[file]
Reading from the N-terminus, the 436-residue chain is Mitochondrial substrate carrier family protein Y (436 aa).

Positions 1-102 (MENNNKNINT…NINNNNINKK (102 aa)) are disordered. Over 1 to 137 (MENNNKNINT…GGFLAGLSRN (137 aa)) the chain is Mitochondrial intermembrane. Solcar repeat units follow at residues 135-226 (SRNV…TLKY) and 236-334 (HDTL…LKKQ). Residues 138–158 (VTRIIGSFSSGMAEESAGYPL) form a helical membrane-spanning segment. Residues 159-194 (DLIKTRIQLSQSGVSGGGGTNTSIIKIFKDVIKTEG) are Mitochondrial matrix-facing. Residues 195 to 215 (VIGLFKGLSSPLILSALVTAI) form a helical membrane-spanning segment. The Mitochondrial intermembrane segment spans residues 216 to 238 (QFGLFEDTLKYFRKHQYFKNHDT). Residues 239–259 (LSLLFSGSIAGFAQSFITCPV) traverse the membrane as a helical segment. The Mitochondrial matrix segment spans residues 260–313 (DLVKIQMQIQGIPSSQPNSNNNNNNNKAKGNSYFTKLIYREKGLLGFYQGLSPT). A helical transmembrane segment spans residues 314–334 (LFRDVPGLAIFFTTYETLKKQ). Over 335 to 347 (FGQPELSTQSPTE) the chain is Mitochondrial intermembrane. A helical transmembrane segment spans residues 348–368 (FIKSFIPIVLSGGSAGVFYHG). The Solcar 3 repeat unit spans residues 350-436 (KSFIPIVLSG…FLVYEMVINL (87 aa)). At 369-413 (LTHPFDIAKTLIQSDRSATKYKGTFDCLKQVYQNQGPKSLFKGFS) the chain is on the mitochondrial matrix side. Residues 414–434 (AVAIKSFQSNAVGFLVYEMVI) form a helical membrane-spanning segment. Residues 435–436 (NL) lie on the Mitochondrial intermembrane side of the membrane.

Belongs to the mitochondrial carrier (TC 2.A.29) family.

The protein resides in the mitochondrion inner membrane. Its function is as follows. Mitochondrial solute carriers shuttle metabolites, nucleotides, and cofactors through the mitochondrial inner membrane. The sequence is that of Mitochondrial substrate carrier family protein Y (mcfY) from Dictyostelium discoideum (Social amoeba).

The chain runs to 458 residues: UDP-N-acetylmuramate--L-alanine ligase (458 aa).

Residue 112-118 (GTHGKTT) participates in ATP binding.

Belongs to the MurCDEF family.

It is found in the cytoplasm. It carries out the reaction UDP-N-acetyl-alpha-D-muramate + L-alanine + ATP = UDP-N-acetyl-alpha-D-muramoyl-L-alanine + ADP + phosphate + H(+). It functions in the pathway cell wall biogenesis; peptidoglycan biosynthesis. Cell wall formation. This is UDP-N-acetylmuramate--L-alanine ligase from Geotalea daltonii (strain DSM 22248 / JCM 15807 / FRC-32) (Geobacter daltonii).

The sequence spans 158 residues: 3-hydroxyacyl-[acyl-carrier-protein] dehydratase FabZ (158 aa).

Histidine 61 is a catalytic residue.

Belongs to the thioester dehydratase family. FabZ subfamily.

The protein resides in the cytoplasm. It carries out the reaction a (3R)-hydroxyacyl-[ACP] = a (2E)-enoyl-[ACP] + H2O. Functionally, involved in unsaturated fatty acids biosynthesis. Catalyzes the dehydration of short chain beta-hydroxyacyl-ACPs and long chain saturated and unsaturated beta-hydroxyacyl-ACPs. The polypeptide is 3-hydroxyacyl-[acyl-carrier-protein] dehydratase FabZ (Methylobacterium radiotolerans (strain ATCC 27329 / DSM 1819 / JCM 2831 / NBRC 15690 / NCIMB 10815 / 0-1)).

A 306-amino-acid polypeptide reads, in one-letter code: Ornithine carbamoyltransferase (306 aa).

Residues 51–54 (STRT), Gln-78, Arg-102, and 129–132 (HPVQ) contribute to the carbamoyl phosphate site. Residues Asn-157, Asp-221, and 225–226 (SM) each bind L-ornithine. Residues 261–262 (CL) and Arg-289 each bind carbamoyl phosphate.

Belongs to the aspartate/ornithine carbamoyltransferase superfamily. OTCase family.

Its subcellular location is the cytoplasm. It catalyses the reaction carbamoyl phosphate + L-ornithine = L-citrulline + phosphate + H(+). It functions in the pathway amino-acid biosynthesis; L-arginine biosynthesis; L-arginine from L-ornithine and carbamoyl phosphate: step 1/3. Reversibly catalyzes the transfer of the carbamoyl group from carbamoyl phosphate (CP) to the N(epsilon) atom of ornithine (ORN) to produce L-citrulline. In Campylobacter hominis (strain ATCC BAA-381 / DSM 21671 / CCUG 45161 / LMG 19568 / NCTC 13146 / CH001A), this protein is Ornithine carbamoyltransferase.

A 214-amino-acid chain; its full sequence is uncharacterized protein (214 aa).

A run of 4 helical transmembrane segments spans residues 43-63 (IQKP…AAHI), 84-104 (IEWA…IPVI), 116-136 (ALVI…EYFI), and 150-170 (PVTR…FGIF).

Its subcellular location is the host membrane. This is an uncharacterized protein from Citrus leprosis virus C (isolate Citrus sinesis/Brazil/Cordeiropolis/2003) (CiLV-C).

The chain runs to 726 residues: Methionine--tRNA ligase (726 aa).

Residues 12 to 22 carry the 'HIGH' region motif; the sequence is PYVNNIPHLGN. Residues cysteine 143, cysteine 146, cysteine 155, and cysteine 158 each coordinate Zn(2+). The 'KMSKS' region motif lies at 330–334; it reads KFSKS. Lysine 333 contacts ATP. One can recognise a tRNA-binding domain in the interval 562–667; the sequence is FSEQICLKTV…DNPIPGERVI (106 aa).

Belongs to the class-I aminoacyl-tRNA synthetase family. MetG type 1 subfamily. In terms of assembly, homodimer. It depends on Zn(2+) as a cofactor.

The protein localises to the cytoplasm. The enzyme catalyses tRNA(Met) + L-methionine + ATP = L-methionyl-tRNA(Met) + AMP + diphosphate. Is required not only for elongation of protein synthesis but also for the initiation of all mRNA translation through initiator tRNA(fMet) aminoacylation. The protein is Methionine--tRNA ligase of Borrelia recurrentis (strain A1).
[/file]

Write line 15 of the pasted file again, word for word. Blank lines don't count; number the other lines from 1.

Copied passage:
Belongs to the aspartate/ornithine carbamoyltransferase superfamily. OTCase family.